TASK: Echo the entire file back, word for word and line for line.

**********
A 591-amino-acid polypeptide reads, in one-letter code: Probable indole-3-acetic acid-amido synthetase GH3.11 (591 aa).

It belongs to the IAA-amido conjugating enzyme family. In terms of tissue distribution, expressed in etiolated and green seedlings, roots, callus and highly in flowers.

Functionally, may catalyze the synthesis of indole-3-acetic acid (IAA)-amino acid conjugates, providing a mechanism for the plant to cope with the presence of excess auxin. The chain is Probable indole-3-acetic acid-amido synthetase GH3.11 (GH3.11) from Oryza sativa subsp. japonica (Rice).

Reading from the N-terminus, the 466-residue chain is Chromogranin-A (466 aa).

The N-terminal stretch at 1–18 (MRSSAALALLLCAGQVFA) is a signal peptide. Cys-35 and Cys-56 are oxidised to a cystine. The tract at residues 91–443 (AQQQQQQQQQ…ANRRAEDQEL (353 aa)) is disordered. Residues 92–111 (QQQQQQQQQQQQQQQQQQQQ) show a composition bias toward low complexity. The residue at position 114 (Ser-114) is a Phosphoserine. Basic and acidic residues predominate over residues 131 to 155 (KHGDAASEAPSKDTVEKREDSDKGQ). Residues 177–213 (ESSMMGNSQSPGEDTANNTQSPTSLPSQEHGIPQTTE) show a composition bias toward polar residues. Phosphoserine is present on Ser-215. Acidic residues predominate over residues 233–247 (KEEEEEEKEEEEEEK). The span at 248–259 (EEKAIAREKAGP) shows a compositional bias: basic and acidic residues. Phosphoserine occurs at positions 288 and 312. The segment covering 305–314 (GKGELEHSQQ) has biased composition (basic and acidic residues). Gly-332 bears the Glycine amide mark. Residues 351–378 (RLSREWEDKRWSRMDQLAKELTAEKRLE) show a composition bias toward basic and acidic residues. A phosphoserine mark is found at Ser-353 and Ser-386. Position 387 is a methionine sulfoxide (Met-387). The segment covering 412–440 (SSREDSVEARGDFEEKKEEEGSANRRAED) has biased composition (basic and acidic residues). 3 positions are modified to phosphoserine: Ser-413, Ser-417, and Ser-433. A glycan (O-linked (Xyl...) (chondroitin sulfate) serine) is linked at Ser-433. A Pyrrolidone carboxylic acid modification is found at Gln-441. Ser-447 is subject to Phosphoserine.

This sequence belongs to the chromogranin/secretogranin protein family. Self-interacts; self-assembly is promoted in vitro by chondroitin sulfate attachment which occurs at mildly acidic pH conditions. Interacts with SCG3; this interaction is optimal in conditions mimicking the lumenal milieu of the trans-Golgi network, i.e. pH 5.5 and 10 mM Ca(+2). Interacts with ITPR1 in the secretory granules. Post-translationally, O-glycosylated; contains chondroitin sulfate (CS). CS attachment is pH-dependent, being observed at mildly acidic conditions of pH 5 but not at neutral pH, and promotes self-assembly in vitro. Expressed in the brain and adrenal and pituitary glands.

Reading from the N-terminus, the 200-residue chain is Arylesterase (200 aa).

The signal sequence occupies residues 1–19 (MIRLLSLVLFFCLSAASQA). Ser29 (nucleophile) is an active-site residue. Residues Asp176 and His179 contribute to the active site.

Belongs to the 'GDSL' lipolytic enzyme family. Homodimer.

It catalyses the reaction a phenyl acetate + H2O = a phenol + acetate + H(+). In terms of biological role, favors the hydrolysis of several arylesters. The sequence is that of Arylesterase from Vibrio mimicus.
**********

A 591-amino-acid polypeptide reads, in one-letter code: Probable indole-3-acetic acid-amido synthetase GH3.11 (591 aa).

It belongs to the IAA-amido conjugating enzyme family. In terms of tissue distribution, expressed in etiolated and green seedlings, roots, callus and highly in flowers.

Functionally, may catalyze the synthesis of indole-3-acetic acid (IAA)-amino acid conjugates, providing a mechanism for the plant to cope with the presence of excess auxin. The chain is Probable indole-3-acetic acid-amido synthetase GH3.11 (GH3.11) from Oryza sativa subsp. japonica (Rice).

Reading from the N-terminus, the 466-residue chain is Chromogranin-A (466 aa).

The N-terminal stretch at 1–18 (MRSSAALALLLCAGQVFA) is a signal peptide. Cys-35 and Cys-56 are oxidised to a cystine. The tract at residues 91–443 (AQQQQQQQQQ…ANRRAEDQEL (353 aa)) is disordered. Residues 92–111 (QQQQQQQQQQQQQQQQQQQQ) show a composition bias toward low complexity. The residue at position 114 (Ser-114) is a Phosphoserine. Basic and acidic residues predominate over residues 131 to 155 (KHGDAASEAPSKDTVEKREDSDKGQ). Residues 177–213 (ESSMMGNSQSPGEDTANNTQSPTSLPSQEHGIPQTTE) show a composition bias toward polar residues. Phosphoserine is present on Ser-215. Acidic residues predominate over residues 233–247 (KEEEEEEKEEEEEEK). The span at 248–259 (EEKAIAREKAGP) shows a compositional bias: basic and acidic residues. Phosphoserine occurs at positions 288 and 312. The segment covering 305–314 (GKGELEHSQQ) has biased composition (basic and acidic residues). Gly-332 bears the Glycine amide mark. Residues 351–378 (RLSREWEDKRWSRMDQLAKELTAEKRLE) show a composition bias toward basic and acidic residues. A phosphoserine mark is found at Ser-353 and Ser-386. Position 387 is a methionine sulfoxide (Met-387). The segment covering 412–440 (SSREDSVEARGDFEEKKEEEGSANRRAED) has biased composition (basic and acidic residues). 3 positions are modified to phosphoserine: Ser-413, Ser-417, and Ser-433. A glycan (O-linked (Xyl...) (chondroitin sulfate) serine) is linked at Ser-433. A Pyrrolidone carboxylic acid modification is found at Gln-441. Ser-447 is subject to Phosphoserine.

This sequence belongs to the chromogranin/secretogranin protein family. Self-interacts; self-assembly is promoted in vitro by chondroitin sulfate attachment which occurs at mildly acidic pH conditions. Interacts with SCG3; this interaction is optimal in conditions mimicking the lumenal milieu of the trans-Golgi network, i.e. pH 5.5 and 10 mM Ca(+2). Interacts with ITPR1 in the secretory granules. Post-translationally, O-glycosylated; contains chondroitin sulfate (CS). CS attachment is pH-dependent, being observed at mildly acidic conditions of pH 5 but not at neutral pH, and promotes self-assembly in vitro. Expressed in the brain and adrenal and pituitary glands.

Reading from the N-terminus, the 200-residue chain is Arylesterase (200 aa).

The signal sequence occupies residues 1–19 (MIRLLSLVLFFCLSAASQA). Ser29 (nucleophile) is an active-site residue. Residues Asp176 and His179 contribute to the active site.

Belongs to the 'GDSL' lipolytic enzyme family. Homodimer.

It catalyses the reaction a phenyl acetate + H2O = a phenol + acetate + H(+). In terms of biological role, favors the hydrolysis of several arylesters. The sequence is that of Arylesterase from Vibrio mimicus.